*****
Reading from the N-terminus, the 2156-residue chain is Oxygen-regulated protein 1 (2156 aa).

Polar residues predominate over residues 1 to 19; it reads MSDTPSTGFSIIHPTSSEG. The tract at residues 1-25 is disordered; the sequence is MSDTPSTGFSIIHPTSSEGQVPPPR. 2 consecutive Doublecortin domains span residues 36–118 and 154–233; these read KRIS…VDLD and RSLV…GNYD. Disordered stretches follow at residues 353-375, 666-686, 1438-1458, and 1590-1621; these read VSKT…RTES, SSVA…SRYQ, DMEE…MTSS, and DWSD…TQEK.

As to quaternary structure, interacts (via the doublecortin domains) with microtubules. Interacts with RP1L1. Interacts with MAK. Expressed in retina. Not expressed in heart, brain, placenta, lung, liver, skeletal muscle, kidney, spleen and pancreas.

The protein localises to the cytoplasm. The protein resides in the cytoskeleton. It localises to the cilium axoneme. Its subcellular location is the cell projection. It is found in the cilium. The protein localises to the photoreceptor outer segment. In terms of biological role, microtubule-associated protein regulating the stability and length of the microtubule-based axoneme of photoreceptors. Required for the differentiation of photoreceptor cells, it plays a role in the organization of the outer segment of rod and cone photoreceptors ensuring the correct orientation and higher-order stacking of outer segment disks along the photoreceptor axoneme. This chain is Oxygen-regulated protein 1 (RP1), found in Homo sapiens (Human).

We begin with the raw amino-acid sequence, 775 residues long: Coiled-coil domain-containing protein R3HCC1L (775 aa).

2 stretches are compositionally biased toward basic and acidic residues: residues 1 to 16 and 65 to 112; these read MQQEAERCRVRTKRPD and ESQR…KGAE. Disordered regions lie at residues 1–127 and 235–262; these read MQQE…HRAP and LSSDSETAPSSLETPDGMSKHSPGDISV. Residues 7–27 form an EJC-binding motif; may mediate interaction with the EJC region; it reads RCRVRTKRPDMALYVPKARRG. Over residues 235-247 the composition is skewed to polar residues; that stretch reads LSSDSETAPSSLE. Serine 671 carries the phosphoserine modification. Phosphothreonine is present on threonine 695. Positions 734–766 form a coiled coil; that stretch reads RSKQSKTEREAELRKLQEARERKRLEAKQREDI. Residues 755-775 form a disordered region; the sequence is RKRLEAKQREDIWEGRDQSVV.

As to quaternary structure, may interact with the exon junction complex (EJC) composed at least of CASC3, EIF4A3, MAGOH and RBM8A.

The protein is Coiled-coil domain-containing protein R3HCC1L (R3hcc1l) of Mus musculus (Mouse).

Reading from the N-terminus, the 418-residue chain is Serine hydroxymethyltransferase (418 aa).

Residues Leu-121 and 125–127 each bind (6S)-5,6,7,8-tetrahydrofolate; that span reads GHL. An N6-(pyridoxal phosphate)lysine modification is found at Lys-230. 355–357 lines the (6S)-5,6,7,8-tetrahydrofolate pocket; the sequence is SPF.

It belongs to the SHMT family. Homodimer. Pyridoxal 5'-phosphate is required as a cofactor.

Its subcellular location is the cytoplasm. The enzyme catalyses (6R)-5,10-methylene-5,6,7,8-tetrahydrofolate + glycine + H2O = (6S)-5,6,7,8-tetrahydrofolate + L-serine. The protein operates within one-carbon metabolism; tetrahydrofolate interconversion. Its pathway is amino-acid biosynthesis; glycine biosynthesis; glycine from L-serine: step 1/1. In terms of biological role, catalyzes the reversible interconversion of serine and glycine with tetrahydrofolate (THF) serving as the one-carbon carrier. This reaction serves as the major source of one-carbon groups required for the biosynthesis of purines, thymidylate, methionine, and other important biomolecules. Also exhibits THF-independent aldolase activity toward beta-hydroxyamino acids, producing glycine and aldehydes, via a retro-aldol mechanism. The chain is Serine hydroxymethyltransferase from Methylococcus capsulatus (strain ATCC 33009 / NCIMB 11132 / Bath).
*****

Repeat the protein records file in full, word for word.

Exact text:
Reading from the N-terminus, the 2156-residue chain is Oxygen-regulated protein 1 (2156 aa).

Polar residues predominate over residues 1 to 19; it reads MSDTPSTGFSIIHPTSSEG. The tract at residues 1-25 is disordered; the sequence is MSDTPSTGFSIIHPTSSEGQVPPPR. 2 consecutive Doublecortin domains span residues 36–118 and 154–233; these read KRIS…VDLD and RSLV…GNYD. Disordered stretches follow at residues 353-375, 666-686, 1438-1458, and 1590-1621; these read VSKT…RTES, SSVA…SRYQ, DMEE…MTSS, and DWSD…TQEK.

As to quaternary structure, interacts (via the doublecortin domains) with microtubules. Interacts with RP1L1. Interacts with MAK. Expressed in retina. Not expressed in heart, brain, placenta, lung, liver, skeletal muscle, kidney, spleen and pancreas.

The protein localises to the cytoplasm. The protein resides in the cytoskeleton. It localises to the cilium axoneme. Its subcellular location is the cell projection. It is found in the cilium. The protein localises to the photoreceptor outer segment. In terms of biological role, microtubule-associated protein regulating the stability and length of the microtubule-based axoneme of photoreceptors. Required for the differentiation of photoreceptor cells, it plays a role in the organization of the outer segment of rod and cone photoreceptors ensuring the correct orientation and higher-order stacking of outer segment disks along the photoreceptor axoneme. This chain is Oxygen-regulated protein 1 (RP1), found in Homo sapiens (Human).

We begin with the raw amino-acid sequence, 775 residues long: Coiled-coil domain-containing protein R3HCC1L (775 aa).

2 stretches are compositionally biased toward basic and acidic residues: residues 1 to 16 and 65 to 112; these read MQQEAERCRVRTKRPD and ESQR…KGAE. Disordered regions lie at residues 1–127 and 235–262; these read MQQE…HRAP and LSSDSETAPSSLETPDGMSKHSPGDISV. Residues 7–27 form an EJC-binding motif; may mediate interaction with the EJC region; it reads RCRVRTKRPDMALYVPKARRG. Over residues 235-247 the composition is skewed to polar residues; that stretch reads LSSDSETAPSSLE. Serine 671 carries the phosphoserine modification. Phosphothreonine is present on threonine 695. Positions 734–766 form a coiled coil; that stretch reads RSKQSKTEREAELRKLQEARERKRLEAKQREDI. Residues 755-775 form a disordered region; the sequence is RKRLEAKQREDIWEGRDQSVV.

As to quaternary structure, may interact with the exon junction complex (EJC) composed at least of CASC3, EIF4A3, MAGOH and RBM8A.

The protein is Coiled-coil domain-containing protein R3HCC1L (R3hcc1l) of Mus musculus (Mouse).

Reading from the N-terminus, the 418-residue chain is Serine hydroxymethyltransferase (418 aa).

Residues Leu-121 and 125–127 each bind (6S)-5,6,7,8-tetrahydrofolate; that span reads GHL. An N6-(pyridoxal phosphate)lysine modification is found at Lys-230. 355–357 lines the (6S)-5,6,7,8-tetrahydrofolate pocket; the sequence is SPF.

It belongs to the SHMT family. Homodimer. Pyridoxal 5'-phosphate is required as a cofactor.

Its subcellular location is the cytoplasm. The enzyme catalyses (6R)-5,10-methylene-5,6,7,8-tetrahydrofolate + glycine + H2O = (6S)-5,6,7,8-tetrahydrofolate + L-serine. The protein operates within one-carbon metabolism; tetrahydrofolate interconversion. Its pathway is amino-acid biosynthesis; glycine biosynthesis; glycine from L-serine: step 1/1. In terms of biological role, catalyzes the reversible interconversion of serine and glycine with tetrahydrofolate (THF) serving as the one-carbon carrier. This reaction serves as the major source of one-carbon groups required for the biosynthesis of purines, thymidylate, methionine, and other important biomolecules. Also exhibits THF-independent aldolase activity toward beta-hydroxyamino acids, producing glycine and aldehydes, via a retro-aldol mechanism. The chain is Serine hydroxymethyltransferase from Methylococcus capsulatus (strain ATCC 33009 / NCIMB 11132 / Bath).